Computers have shrunk from giant mainframes into gumdrop iMacs, processors and chips have shrunk into millimeters, and prices have dropped to almost nothing. The exact same is true for speakers.And as we close in on the Millenium, one thing has become increasingly clear this decade. Space is valuable. For any consumer, space is very important. That’s why it’s really nice to stumble upon a pair of quality speakers that actually sound great and take up only a small space on a desk. I’m referring to Sonigistix’s Monsoon flat panel speakers.Monsoon has come up with a very small handsome flat panel speaker system that is one of the few that finally does justice to my MP3 and CD collection. They are very small, slim, and low profile. And in a tinted grey they really go great with anything you put them up against.
IK Multimedia’s Groovemaker 2.0 is the perfect program for amateur and professional mixers and DJs alike. No matter what kind of mixing you would like to do: techno, dance, ambient, house, Brazilian percussion, or even hiphop (soon to come); Groovemaker offers CDs for mixing these types of music. And for users who like to hear random mixes without having to mix themselves, Groovemaker includes many automated tasks that its closest competitor, Mixman, fails to provide.
Installation was a snap, and now it was time to make some grooves. Groovemaker first prompts you to select a song (or template) you wish to groove with. The Song dialogue box tells you a concise description of the song, the Beats Per Minute (BPM) at which the song was originally recorded, and plays a sample groove that can be made from the song (since literally millions of different grooves can be made from each individual song). Once you have selected a song to groove with, you have to copy it to your hard disk. Now you are ready to make some mixes.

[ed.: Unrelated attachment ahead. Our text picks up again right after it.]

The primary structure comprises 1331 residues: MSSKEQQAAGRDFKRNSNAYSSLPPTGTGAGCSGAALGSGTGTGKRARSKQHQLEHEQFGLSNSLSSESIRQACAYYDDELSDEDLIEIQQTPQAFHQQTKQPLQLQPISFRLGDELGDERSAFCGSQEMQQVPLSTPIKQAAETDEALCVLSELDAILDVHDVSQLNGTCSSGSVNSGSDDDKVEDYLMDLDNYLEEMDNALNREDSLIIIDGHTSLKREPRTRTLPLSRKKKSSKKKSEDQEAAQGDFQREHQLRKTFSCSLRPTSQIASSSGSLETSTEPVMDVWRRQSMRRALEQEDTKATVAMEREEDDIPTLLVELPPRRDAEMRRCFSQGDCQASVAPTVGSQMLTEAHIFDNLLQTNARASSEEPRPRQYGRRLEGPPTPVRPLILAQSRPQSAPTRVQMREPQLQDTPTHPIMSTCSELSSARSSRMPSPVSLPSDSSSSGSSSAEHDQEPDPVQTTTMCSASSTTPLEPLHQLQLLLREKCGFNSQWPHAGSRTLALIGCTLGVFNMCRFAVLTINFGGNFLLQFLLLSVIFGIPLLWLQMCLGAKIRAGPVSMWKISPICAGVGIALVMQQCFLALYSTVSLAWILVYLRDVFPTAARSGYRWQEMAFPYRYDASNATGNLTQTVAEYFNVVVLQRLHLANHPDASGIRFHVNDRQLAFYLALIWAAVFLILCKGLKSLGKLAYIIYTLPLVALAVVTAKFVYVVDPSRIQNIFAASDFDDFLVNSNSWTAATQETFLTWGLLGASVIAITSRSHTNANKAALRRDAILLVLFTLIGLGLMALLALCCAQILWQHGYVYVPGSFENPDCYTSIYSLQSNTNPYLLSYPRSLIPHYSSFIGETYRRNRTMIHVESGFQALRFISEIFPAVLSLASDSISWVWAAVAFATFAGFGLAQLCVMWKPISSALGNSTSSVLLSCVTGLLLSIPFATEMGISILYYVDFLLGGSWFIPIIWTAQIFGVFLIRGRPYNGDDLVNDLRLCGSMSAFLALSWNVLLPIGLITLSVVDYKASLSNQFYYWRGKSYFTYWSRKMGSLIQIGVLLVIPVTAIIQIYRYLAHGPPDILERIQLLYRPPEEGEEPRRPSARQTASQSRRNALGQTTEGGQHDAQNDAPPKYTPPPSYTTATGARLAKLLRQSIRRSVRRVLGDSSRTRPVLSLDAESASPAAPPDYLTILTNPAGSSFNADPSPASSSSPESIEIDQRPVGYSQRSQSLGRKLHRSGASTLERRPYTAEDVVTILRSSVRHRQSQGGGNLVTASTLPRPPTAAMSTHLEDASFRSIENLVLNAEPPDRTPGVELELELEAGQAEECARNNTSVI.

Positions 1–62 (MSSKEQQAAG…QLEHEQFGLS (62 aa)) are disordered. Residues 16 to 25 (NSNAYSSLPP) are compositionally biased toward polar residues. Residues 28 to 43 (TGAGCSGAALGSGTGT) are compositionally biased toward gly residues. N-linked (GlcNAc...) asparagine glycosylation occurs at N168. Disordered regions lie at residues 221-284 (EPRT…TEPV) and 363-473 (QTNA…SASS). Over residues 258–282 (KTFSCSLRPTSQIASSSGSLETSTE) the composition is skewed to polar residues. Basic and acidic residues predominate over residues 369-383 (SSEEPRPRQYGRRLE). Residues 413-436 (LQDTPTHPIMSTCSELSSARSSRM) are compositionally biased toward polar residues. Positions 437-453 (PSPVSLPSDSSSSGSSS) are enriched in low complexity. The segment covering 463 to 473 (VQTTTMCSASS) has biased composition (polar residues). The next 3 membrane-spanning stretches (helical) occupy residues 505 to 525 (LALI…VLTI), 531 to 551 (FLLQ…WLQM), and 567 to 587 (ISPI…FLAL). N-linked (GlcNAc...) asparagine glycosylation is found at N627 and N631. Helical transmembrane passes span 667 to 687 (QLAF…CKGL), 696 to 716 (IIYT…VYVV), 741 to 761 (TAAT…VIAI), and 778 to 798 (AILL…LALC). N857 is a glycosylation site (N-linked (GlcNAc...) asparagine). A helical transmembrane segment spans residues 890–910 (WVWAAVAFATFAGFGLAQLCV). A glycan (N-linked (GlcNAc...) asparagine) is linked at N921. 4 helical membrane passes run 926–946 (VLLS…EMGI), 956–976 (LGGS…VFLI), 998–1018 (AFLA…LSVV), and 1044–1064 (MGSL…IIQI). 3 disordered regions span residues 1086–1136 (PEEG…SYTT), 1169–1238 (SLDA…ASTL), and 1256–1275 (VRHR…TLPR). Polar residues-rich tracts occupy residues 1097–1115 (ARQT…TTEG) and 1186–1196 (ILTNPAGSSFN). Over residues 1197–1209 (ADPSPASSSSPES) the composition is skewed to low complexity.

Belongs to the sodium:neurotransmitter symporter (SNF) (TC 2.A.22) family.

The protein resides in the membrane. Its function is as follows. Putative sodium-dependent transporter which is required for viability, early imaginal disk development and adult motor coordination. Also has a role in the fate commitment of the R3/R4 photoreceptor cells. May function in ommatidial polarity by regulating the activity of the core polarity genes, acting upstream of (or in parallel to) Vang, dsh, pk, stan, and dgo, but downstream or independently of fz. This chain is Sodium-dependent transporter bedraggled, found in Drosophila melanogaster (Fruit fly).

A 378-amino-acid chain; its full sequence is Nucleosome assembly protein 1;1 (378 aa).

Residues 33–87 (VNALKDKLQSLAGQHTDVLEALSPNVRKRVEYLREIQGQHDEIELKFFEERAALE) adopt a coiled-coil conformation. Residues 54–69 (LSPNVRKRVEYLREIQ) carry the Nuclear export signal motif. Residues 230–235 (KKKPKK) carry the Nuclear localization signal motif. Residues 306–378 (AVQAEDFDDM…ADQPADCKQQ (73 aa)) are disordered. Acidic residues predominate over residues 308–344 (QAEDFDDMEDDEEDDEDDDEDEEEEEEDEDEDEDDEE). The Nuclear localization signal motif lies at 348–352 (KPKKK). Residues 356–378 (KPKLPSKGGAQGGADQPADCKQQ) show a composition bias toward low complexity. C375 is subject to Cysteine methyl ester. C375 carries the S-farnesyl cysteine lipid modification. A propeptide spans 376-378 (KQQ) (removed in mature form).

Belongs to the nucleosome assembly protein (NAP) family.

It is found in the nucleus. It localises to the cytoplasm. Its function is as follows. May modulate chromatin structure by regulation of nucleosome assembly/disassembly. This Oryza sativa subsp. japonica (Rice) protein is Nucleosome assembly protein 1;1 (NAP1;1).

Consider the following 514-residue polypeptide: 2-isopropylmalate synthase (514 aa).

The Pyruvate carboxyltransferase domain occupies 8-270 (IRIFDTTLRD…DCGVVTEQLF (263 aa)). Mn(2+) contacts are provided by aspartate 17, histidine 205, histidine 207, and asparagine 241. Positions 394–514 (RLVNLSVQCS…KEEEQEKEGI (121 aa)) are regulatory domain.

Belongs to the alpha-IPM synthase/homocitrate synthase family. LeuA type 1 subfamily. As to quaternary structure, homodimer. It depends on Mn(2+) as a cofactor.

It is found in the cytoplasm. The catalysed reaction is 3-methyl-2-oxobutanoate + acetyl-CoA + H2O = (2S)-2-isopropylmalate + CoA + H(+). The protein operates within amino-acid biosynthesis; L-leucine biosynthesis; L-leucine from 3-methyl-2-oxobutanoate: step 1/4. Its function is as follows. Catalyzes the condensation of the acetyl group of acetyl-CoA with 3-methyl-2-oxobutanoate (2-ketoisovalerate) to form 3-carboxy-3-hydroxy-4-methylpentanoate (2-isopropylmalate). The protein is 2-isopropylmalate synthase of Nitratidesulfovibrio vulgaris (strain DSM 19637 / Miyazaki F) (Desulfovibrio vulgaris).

It all started innocently enough, a lanky 22-year-old recent college graduate hiding from his job hunt at MacWorld Expo, armed with nothing but a Bachelor’s in English and $45 to buy a cool new game. The $45 actually had some value, and he traded it for a copy of Maxis’ recent hit, the people-simulation game known as The Sims.
Players can choose the gender, race, weight, age and appearance for each Sim or choose from an offering of pre-created characters offered by the game. The player then places their Sims in a house of their own design after outfitting the home with the basics of modern survival (lights, phones, toilets, showers, beds, chairs, tables, cooking appliances and a fridge). The game is now underway and chaos is the norm.
Installation was similiar to previous versions. You insert the CD, double click on the installation app, and it reboots from the CD into Mac OS X. It erases a partition on your hard drive and installs itself. The installation took somewhat more time than the current Mac OS; I timed it at 17 minutes.
During the application, you are IN Aqua. You can drag the installation window around, access menus, etc. I tried clicking on the Services cascading menu, but since OS X wasn’t installed, there was no services, so the menu disappeared, but when I brought it up again, it was more transparent. I repeated this process until it no longer came up at all, and though the installation appeared to finish, I had to do a cold restart, and the machine never finished booting into Mac OS X. I had to reboot from the OS 9 CD and then repeat the OS X installation process.
You can’t run any old linux distro on a PowerPC mac. This is because of three fundamental reasons
- The PowerPC CPU uses a totally different instruction set from x86. You simply can’t run an x86 binary on PowerPC, and nor can you run a PowerPC binary on x86.
- Byte order. PowerPC uses what is known as ‘little endian’ byte order, while x86 uses ‘big-endian’. In English, this means that, in a byte, binary 1 is stored on PowerPC as: 10000000 and on x86 as: 00000001
- Hardware interfaces – Apple Macs use different busses, ports and other hardware (sound & graphics architecture) than x86 PCs.
The battle has long been fought between the two AOL-dominated rivals: AOL Instant Messenger (AIM) and ICQ. Both have very attractive and useful interfaces and features.Today, the battle ends; a winner will emerge.
How about, “Eureka!” I’ll call it the AsanteTalk. Anyone who has had an Apple computer before the iMac era will know what LocalTalk is. Also called PhoneLine networking, it’s the way things used to work before Ethernet. Those who had serial port printers will also know what I’m talking about. Everything hooked up with little “DIN 8” connectors and resistors to supply a local network with printer access, file sharing, and networking.